If you’ve been following the latest news of flight cancellations and delays, you are likely to have heard about the recent delays at Edinburgh Airport. The delays were said to have been caused by a power cut, which, naturally, led to absolute chaos. This is said to be the second such incident to occur at Edinburgh Airport.
The outrage had mainly affected those traveling over the holidays. Flights were left stranded, while thousands of passengers were forced to wait for the processing to begin which was, unfortunately, affected by the outage. Around 23 flights had been scheduled for take-off. However, all of them had been cancelled.
Many of the passengers took to social media to voice their frustration. One passenger, an Andy Grant, tweeted that the toilets at the airport weren’t functioning and that there were no updates regarding the outage. Another passenger tweeted that he/she was stuck on the airplane and couldn’t step out. Barring these troubles, a pressing issue among passengers was whether they were entitled to compensation. Fortunately, the good news is that the people affected by this incident are eligible to claim for compensation. So, if you were one of those flyers, here’s what you need to do.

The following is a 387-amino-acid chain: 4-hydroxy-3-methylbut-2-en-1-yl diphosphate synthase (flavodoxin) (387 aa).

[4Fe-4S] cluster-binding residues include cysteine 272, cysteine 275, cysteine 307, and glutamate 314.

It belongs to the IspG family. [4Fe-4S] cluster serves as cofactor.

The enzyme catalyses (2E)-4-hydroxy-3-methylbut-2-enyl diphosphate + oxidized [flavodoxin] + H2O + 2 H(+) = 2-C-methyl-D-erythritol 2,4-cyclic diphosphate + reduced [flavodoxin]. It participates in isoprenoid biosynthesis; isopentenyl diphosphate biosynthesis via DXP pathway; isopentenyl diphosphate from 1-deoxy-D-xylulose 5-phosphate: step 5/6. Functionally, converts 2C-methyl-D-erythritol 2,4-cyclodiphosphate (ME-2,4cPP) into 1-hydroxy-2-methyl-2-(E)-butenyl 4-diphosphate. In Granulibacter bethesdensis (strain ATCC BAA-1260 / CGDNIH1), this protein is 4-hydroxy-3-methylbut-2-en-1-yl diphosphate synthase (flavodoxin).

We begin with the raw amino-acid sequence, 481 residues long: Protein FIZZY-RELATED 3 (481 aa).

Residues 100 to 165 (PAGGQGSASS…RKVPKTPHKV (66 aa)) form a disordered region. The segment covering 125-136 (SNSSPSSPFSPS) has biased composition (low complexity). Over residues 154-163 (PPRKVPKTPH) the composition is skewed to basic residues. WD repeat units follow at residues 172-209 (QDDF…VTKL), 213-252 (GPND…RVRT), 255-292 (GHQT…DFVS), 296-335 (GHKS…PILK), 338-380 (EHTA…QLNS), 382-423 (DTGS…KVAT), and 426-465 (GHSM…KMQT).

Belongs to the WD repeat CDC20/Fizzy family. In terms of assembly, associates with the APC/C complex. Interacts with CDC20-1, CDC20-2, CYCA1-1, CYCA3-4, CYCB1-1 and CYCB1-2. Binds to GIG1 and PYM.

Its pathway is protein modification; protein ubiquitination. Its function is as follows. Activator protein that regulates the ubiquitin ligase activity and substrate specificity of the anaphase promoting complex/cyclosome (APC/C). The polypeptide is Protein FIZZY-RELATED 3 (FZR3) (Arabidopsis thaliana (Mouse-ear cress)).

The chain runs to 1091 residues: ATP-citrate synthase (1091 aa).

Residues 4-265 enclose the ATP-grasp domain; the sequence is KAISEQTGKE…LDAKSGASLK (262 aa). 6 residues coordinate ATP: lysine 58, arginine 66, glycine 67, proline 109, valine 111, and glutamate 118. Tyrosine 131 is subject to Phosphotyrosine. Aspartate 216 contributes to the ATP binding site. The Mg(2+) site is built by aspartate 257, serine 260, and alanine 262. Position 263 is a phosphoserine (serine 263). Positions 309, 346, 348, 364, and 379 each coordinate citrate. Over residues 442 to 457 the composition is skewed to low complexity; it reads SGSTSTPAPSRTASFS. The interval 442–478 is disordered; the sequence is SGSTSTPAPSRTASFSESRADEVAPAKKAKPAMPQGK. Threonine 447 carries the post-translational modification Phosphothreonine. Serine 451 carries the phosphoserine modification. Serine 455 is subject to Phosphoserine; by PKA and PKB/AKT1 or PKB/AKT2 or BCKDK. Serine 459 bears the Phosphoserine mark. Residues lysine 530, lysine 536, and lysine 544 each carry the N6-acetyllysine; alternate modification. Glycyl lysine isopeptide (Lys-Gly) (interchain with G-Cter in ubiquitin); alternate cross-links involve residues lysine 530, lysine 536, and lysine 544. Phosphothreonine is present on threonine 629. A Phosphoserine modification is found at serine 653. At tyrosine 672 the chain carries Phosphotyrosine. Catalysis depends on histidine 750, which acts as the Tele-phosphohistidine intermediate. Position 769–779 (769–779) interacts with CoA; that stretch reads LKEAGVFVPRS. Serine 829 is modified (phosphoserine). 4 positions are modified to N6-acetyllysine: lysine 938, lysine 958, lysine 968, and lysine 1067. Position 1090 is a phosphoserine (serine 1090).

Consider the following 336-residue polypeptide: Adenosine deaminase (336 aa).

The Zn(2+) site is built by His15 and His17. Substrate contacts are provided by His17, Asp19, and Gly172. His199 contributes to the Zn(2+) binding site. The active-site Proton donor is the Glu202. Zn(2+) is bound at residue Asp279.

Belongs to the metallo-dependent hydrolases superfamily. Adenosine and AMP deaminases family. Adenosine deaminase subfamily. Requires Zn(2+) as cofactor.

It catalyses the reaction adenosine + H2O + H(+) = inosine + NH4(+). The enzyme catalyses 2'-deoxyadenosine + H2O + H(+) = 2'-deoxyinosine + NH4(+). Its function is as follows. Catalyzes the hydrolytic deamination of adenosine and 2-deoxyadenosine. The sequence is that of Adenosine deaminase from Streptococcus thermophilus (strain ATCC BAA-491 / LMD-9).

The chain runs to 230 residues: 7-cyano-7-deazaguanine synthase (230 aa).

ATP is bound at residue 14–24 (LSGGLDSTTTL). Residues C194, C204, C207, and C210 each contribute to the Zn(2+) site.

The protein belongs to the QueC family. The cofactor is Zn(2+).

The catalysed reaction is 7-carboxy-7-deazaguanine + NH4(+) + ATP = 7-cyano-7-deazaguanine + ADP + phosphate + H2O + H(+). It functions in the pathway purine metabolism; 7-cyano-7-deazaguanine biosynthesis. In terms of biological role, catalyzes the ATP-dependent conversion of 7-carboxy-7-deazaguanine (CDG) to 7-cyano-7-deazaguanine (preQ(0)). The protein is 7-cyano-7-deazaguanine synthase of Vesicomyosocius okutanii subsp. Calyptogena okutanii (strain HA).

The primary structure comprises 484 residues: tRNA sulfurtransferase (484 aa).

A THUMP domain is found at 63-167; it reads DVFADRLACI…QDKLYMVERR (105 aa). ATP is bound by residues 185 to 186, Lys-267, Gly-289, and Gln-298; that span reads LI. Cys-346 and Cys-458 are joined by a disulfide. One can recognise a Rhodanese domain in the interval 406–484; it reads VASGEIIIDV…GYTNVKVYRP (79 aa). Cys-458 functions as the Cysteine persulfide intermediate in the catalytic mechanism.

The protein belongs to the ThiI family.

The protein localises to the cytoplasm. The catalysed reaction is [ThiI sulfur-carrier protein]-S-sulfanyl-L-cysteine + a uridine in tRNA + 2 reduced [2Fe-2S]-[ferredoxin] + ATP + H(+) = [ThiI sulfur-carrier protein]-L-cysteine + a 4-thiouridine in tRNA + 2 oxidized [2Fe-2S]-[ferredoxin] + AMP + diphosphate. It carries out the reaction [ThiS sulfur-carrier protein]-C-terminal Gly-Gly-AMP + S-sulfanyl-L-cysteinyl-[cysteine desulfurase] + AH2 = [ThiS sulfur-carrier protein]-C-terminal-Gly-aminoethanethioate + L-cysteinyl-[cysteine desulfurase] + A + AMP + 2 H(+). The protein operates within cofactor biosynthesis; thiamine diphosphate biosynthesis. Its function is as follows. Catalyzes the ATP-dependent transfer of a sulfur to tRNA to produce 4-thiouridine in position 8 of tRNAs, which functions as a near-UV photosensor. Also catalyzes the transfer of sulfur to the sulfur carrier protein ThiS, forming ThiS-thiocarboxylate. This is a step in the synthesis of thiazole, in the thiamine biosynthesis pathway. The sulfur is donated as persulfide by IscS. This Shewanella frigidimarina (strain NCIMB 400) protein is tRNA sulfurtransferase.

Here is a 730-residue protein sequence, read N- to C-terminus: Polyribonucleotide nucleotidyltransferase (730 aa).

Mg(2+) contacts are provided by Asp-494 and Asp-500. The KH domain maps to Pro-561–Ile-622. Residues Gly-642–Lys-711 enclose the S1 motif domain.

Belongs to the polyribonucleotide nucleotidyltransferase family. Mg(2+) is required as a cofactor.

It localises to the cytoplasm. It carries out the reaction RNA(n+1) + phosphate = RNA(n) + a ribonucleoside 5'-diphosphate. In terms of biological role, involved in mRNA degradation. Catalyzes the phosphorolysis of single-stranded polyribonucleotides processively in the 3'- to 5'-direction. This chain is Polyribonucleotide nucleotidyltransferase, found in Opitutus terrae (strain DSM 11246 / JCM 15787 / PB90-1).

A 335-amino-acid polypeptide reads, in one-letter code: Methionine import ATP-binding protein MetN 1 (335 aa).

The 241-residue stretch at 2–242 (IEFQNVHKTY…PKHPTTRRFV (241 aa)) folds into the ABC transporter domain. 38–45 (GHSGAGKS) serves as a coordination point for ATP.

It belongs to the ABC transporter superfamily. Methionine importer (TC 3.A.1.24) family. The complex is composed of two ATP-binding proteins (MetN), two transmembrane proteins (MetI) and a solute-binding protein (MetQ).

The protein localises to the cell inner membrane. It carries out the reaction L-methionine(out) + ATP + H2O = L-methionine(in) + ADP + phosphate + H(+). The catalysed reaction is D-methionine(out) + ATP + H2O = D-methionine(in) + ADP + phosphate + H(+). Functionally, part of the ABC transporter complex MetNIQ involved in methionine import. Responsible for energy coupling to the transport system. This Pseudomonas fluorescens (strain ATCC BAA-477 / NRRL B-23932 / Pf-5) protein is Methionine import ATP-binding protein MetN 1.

Understand Your Rights
According to EU Regulation 261/2004, all fliers are entitled compensation in the case of boarding denial, delays, and cancellations. Not only does this apply to airlines operating within the EU, but, also, all passengers that fly on these airlines. In fact, even non-EU flights landing at an EU airport will automatically come under the purview of Regulation 261/2004.
The regulations state that flyers are eligible for compensation if their flight is delayed by 3 or more hours. This includes delays caused by technical issues, controllable staffing issues, denied boarding due to overbooking, and even knock-on effect delays, where a flight is delayed due to the delay of an earlier flight. However, compensation isn’t valid when and if the delay is caused by strikes, extreme weather, illness affecting the crew member, airport staff related inefficiency, and political unrest.
There are services to help you with this process. Generally, all you have to do is visit the service company’s website and post your claim. You are only required to provide details such as your flight number, your booking reference, and departure date and departure airport. After that, it is simply a matter of waiting. The compensation amount is fixed and has nothing to do with the cost of your flight ticket. The compensation amount is calculated according to the duration of the delay and the distance between the location you’re departing from and the location you’re scheduled to arrive at.